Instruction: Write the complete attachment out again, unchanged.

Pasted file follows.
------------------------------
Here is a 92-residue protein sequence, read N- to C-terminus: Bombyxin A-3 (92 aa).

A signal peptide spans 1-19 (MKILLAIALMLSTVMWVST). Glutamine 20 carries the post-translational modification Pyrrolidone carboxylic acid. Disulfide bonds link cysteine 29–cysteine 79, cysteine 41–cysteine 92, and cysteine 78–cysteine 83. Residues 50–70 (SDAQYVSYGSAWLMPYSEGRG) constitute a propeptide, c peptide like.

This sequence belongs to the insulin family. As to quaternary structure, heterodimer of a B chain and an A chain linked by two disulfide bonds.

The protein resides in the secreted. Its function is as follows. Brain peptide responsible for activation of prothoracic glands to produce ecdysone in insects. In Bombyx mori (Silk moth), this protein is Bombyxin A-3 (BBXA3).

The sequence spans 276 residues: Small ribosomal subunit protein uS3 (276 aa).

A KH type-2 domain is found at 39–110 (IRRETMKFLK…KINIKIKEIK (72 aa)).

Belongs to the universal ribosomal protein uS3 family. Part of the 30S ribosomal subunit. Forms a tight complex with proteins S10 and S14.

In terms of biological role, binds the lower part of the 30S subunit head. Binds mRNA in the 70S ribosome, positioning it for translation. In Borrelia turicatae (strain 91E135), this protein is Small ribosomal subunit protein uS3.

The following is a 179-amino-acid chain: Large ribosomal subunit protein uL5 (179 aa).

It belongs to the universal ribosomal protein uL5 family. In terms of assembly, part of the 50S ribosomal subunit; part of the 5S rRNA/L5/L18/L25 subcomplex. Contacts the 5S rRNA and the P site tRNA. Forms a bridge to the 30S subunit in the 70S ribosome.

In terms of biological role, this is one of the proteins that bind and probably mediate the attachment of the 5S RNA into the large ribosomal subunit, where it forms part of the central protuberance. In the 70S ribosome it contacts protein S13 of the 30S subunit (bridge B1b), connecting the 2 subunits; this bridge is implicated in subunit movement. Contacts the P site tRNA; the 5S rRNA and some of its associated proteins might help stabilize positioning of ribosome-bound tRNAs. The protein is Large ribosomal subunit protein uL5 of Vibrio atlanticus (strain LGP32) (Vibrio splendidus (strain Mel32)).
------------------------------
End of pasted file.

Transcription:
Here is a 92-residue protein sequence, read N- to C-terminus: Bombyxin A-3 (92 aa).

A signal peptide spans 1-19 (MKILLAIALMLSTVMWVST). Glutamine 20 carries the post-translational modification Pyrrolidone carboxylic acid. Disulfide bonds link cysteine 29–cysteine 79, cysteine 41–cysteine 92, and cysteine 78–cysteine 83. Residues 50–70 (SDAQYVSYGSAWLMPYSEGRG) constitute a propeptide, c peptide like.

This sequence belongs to the insulin family. As to quaternary structure, heterodimer of a B chain and an A chain linked by two disulfide bonds.

The protein resides in the secreted. Its function is as follows. Brain peptide responsible for activation of prothoracic glands to produce ecdysone in insects. In Bombyx mori (Silk moth), this protein is Bombyxin A-3 (BBXA3).

The sequence spans 276 residues: Small ribosomal subunit protein uS3 (276 aa).

A KH type-2 domain is found at 39–110 (IRRETMKFLK…KINIKIKEIK (72 aa)).

Belongs to the universal ribosomal protein uS3 family. Part of the 30S ribosomal subunit. Forms a tight complex with proteins S10 and S14.

In terms of biological role, binds the lower part of the 30S subunit head. Binds mRNA in the 70S ribosome, positioning it for translation. In Borrelia turicatae (strain 91E135), this protein is Small ribosomal subunit protein uS3.

The following is a 179-amino-acid chain: Large ribosomal subunit protein uL5 (179 aa).

It belongs to the universal ribosomal protein uL5 family. In terms of assembly, part of the 50S ribosomal subunit; part of the 5S rRNA/L5/L18/L25 subcomplex. Contacts the 5S rRNA and the P site tRNA. Forms a bridge to the 30S subunit in the 70S ribosome.

In terms of biological role, this is one of the proteins that bind and probably mediate the attachment of the 5S RNA into the large ribosomal subunit, where it forms part of the central protuberance. In the 70S ribosome it contacts protein S13 of the 30S subunit (bridge B1b), connecting the 2 subunits; this bridge is implicated in subunit movement. Contacts the P site tRNA; the 5S rRNA and some of its associated proteins might help stabilize positioning of ribosome-bound tRNAs. The protein is Large ribosomal subunit protein uL5 of Vibrio atlanticus (strain LGP32) (Vibrio splendidus (strain Mel32)).